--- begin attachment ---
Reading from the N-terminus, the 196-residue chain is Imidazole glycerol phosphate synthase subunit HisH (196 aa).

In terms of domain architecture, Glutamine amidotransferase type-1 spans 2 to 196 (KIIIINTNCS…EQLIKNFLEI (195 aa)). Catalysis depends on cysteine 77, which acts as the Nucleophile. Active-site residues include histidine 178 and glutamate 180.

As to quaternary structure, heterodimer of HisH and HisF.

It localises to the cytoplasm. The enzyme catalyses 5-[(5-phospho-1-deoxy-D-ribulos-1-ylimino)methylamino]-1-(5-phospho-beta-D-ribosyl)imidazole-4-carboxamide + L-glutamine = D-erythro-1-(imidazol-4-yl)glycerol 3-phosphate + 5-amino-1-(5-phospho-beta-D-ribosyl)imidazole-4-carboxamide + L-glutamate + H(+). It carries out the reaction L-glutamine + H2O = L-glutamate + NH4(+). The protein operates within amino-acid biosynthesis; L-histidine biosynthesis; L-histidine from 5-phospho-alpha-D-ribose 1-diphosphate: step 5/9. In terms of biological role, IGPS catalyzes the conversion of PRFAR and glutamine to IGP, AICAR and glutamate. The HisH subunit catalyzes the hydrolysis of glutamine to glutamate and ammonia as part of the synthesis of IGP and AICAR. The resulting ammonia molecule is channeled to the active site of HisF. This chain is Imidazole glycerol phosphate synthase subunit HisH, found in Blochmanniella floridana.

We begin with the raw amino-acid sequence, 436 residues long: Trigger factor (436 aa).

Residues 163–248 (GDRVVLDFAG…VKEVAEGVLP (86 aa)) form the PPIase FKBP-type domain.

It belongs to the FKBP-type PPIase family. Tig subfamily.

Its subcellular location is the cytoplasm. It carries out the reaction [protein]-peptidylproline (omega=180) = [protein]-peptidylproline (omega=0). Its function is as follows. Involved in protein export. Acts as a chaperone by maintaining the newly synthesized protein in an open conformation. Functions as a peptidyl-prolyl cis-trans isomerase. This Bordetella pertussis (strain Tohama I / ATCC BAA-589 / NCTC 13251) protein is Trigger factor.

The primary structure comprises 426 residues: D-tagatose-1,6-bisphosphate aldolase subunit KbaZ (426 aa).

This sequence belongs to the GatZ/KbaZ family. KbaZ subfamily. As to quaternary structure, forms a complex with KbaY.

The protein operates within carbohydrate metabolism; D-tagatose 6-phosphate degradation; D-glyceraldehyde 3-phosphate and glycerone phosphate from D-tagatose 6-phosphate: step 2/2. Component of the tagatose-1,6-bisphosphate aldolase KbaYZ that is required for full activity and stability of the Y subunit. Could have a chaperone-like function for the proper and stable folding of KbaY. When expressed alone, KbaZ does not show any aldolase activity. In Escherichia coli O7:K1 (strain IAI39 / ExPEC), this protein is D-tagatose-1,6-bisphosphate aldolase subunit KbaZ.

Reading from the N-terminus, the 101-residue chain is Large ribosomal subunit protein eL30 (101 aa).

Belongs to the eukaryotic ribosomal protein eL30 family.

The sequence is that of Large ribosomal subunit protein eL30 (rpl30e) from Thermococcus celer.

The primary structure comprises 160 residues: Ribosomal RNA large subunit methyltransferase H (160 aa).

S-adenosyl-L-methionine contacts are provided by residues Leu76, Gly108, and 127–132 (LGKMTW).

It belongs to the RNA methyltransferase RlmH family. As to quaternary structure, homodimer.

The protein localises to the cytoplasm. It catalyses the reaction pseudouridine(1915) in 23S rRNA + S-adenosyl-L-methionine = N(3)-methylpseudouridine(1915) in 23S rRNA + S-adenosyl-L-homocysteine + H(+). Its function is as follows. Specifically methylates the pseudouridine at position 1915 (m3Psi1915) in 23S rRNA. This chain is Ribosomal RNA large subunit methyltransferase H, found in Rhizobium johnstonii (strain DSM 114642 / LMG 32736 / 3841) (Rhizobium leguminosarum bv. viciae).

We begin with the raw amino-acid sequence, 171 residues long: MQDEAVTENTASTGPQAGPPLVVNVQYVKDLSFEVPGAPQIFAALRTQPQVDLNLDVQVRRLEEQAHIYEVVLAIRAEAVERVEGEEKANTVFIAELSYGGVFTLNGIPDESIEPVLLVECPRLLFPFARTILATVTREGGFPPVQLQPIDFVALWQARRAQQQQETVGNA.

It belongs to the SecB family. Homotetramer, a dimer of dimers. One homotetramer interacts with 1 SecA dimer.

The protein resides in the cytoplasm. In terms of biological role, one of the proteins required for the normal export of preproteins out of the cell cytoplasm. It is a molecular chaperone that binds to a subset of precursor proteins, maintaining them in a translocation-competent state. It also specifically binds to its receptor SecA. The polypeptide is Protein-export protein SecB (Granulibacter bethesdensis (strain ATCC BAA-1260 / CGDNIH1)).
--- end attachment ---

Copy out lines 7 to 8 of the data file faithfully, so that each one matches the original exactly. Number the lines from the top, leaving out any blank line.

It belongs to the FKBP-type PPIase family. Tig subfamily.

Its subcellular location is the cytoplasm. It carries out the reaction [protein]-peptidylproline (omega=180) = [protein]-peptidylproline (omega=0). Its function is as follows. Involved in protein export. Acts as a chaperone by maintaining the newly synthesized protein in an open conformation. Functions as a peptidyl-prolyl cis-trans isomerase. This Bordetella pertussis (strain Tohama I / ATCC BAA-589 / NCTC 13251) protein is Trigger factor.